9 Universal Pitcher Breeder: Otis Twilley. Vendor: Abbott & Cobb. Characteristics: monoecious hybrid slicer, smooth, uniform dark green fruit free of stippling. Resistance: cucumber mosaic virus, scab, downy mildew, powdery mildew, angular leaf spot, anthracnose. Similar: Poinsett. 1982

Macadamia Nut Cultivars
1 Elimbah Shorstop Originated in Australia. Imported into California by E. Westree. Thin shells. Kernel averages 45-50% of nut. Nuts tend to drop year-round.
2 Cate Centerfield M. tetraphylla. Originated on the property of William R. Cate, Malibu, Calif. Nuts medium to large. Shell average thickness. Kernels 40% of nut, cream colored, crisp in texture, flavor good to very good. Ripens in late October and November continuing over a period of 6 to 8 weeks. Tree precocious, moderately hardy, shows no alternate bearing tendencies. The most widely adapted cultivar for commercial use in California.
3 Beaumont Secondbase (Dr. Beaumont) Hybrid. Originated in Australia. Discovered by Dr. J. H. Beaumont. Introduced in 1965 by the California Macadamia Society. Round, medium to large nut, 65 to 80 per pound. Shell medium-thick, kernel 40% of nut, with a high percentage of grade A kernels. Some nuts may split on the tree and be ruined. Texture and flavor very good. Tree upright, ornamental. New leaves reddish, flowers bright pink, borne on long racemes. Nuts drop over a long period. Recommended for home gardens.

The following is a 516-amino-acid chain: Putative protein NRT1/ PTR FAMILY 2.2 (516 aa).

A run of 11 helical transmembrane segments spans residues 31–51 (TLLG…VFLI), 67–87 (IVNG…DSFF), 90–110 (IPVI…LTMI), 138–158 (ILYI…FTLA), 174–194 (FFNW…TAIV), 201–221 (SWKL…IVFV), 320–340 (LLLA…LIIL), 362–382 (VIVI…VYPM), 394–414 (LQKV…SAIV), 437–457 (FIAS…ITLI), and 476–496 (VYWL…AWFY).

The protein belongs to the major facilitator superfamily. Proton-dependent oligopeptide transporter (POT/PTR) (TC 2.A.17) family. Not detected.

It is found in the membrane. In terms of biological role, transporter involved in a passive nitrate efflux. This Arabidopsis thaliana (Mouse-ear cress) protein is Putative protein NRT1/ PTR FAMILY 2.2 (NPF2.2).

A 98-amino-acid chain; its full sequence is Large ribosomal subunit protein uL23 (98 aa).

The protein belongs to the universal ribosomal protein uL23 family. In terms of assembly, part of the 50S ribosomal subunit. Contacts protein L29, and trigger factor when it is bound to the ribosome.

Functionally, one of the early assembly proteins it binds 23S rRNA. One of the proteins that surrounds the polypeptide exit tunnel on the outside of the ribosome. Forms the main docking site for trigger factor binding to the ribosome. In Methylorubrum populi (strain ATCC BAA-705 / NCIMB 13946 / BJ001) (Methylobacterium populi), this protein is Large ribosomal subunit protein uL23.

4 Vista Rightfield Hybrid. Originated in Rancho Santa Fe, Calif. by Cliff Tanner. Small to medium-sized nut, 3/4 to 7/8 inch in diameter. Kernel averages 46% of weight of nut, flavor excellent, oil content 75%. Shell very thin, can be cracked in an ordinary hand cracker. Tree medium-sized, pyramidal, begins to bear after 3 years. Self-harvesting. Flowers pink. Recommended for both home garden and commercial plantings.
5 Keauhou Leftfield M. integrifolia. Originated in Kona, Hawaii by W.B. Storey. Medium to large nut, averaging about 54 nuts per pound. Shell very slightly pebbled, medium-thick. Kernel 37 to 40% of nut, quality tends to vary in different locations. Harvest season relatively short, with most of the crop maturing within about 3 months. Tree vigorous, yields well, extremely resistant to anthracnose.
6 Dorado Firstbase M. integrifolia. Originated in Hawaii. Introduced by Rancho Nuez Nursery. Medium-sized, uniform nuts, 7/8 to 1 inch in diameter. Kernel averages 35% of nut, oil content 75%. Tree medium-tall, upright, attractive. Begins to bear after 5 years, self-harvesting, cold resistant. Very productive, often yielding 65 or more pounds of nuts per year.